Bloomberg, NBC and the Washington Post reported that President Trump doesn’t know what he’s talking about when he accuses officials in Florida and elsewhere of voter fraud.
Rather, Trump is just trying to bully them into producing the results he wants, according to their reporting.
Bloomberg headlined its story Tuesday, “Democrats Accuse Trump of ‘Bullying’ in Bitter Florida Recount” by Anna Edgerton and Jonathan Levin.
“This is a large dangerous step away from the democracy we all cherish,” they quoted Senate Minority Leader Chuck Schumer as saying. “It’s a bedrock principle of our democracy that every vote is counted.”
Florida Republicans, including Sen. Marco Rubio, “have joined with Trump,” who “has repeatedly weighed in on the situation, claiming without evidence that the vote tally is tainted and that the initial results from election night – which had Scott and Republican gubernatorial candidate Ron DeSantis ahead – should stand.”
NBC News hedged its reporting with a headline that read: “Vote fraud fact check: Trump’s bogus (so far) claims about Florida.”
There is no evidence of voter fraud aside from paranoia of Trump and fellow Republicans, NBC reported. The included video essentially adopts Democratic Party talking points.
“President Trump and Republican lawmakers frequently claim that widespread voter fraud is a huge problem in America,” the piece begins.
“Reality check … Fraud occurs in rare and isolated incidences. Prosecutors usually find only a handful of confused voters and some forged absentee ballots after the election. But the numbers are really small. Americans are more likely to be struck by lightning than to impersonate another voter at the polls.
“Trump still has not retracted his false claim that massive voter fraud in 2016 deprived him of the popular vote win. His own lawyers, however, wrote: ‘All evidence shows the 2016 election was not tainted by fraud or mistake.’
“The issue is not going anywhere. States keeping putting laws on the books that make it harder to vote all in the name of defending against unproven voter fraud. There’s just no evidence of widespread voter fraud. We rate this claim … false.”
The Washington Post reported that Republicans were “sowing skepticism about the electoral process in a state with votes that are too close to call, echoing President Trump’s unsubstantiated allegations of voter fraud and suggesting that election officials should jettison the common practice of completing vote counts after Election Day.”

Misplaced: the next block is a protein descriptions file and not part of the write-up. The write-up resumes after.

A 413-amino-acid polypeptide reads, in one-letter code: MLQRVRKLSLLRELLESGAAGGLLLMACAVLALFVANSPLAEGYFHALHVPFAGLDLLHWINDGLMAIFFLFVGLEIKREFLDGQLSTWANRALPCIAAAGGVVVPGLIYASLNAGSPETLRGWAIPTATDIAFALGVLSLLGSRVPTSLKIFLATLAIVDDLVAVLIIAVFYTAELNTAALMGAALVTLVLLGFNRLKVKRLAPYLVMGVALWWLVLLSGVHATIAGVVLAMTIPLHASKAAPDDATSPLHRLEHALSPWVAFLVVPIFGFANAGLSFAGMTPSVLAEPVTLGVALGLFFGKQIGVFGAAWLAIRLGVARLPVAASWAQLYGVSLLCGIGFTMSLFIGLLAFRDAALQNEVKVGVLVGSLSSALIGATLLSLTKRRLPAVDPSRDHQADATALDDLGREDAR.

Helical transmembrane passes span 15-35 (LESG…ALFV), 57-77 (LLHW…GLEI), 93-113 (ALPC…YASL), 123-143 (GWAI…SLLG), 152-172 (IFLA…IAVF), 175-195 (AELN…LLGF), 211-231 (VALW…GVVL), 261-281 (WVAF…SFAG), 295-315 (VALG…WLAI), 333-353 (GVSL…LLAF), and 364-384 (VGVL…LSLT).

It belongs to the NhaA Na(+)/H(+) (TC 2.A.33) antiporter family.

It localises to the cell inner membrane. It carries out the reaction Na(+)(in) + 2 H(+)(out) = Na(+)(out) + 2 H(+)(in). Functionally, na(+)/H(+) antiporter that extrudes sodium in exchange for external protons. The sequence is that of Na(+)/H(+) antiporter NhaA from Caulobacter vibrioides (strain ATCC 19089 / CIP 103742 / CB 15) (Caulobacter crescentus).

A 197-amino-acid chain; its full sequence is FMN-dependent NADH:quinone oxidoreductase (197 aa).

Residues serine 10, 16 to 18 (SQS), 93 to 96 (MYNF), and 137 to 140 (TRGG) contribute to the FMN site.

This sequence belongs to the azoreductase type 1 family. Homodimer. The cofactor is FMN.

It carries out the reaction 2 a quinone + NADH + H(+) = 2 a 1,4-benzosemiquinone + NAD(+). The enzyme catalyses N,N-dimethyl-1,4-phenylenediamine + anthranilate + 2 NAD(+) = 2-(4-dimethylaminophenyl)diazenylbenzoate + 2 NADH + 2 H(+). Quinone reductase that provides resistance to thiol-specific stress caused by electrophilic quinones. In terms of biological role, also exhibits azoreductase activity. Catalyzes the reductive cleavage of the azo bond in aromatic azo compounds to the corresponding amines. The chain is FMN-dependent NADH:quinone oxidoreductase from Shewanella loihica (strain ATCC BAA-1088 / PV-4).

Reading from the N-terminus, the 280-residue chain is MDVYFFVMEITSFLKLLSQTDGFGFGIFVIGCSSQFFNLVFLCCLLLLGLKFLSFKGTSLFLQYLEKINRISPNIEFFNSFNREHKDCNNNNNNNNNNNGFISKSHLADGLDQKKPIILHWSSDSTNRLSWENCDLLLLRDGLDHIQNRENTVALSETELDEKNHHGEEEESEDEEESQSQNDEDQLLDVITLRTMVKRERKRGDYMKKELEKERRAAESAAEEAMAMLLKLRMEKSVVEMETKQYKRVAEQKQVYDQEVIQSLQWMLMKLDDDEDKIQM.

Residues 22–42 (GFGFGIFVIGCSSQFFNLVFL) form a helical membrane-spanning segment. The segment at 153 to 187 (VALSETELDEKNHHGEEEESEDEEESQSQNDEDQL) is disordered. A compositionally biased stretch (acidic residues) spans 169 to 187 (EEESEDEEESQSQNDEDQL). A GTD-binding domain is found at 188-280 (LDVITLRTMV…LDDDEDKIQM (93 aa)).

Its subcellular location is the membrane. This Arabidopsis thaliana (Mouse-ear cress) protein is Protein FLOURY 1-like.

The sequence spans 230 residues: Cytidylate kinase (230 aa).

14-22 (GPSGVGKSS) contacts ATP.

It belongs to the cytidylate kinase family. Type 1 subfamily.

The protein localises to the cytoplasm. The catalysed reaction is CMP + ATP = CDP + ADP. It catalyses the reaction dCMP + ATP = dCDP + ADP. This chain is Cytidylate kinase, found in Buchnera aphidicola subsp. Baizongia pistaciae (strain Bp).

In “Republicans fan unfounded worries about voter fraud in Florid and other close contests,” Beth Reinhard, Sean Sullivan and Amy Gardner of the Post wrote of another theory.
“What appears to be a coordinated Republican strategy to undercut post-election voting counting is also evident in New Mexico,” they wrote.
“These public pronouncements are doing nothing but hyping the hysteria and lessening the credibility of our elections process and, by extension, democracy itself,” a retired election official told the Post.
Before his election, Trump “claimed that 2016 would be ‘rigged,’ but as president, he has dismissed evidence that Russians tried to influence the outcome.”
Trump was asked before the 2016 election if he would accept the results. He said not if they appeared to be rigged. He did not say they would be rigged.
The Post also averred that “use of his bully pulpit” by Gov. Rick Scott, the Republican senatorial candidate, “is provoking appeals that he recuse himself from the vote counting – not only from Nelson but also the Florida League of Women Voters.”
It suggested Scott was just being petty about contesting the continued counting of ballots of unknown origin a week after the election.
“Both Republicans and Democrats have questioned why Scott would allege fraud in an election many expect him to win,” the Post wrote. “Scott was surprised when DeSantis, a Republican former congressman from the Daytona Beach area running for governor, garnered more votes than a two-term governor, said one Republican familiar with the party’s strategy discussions.”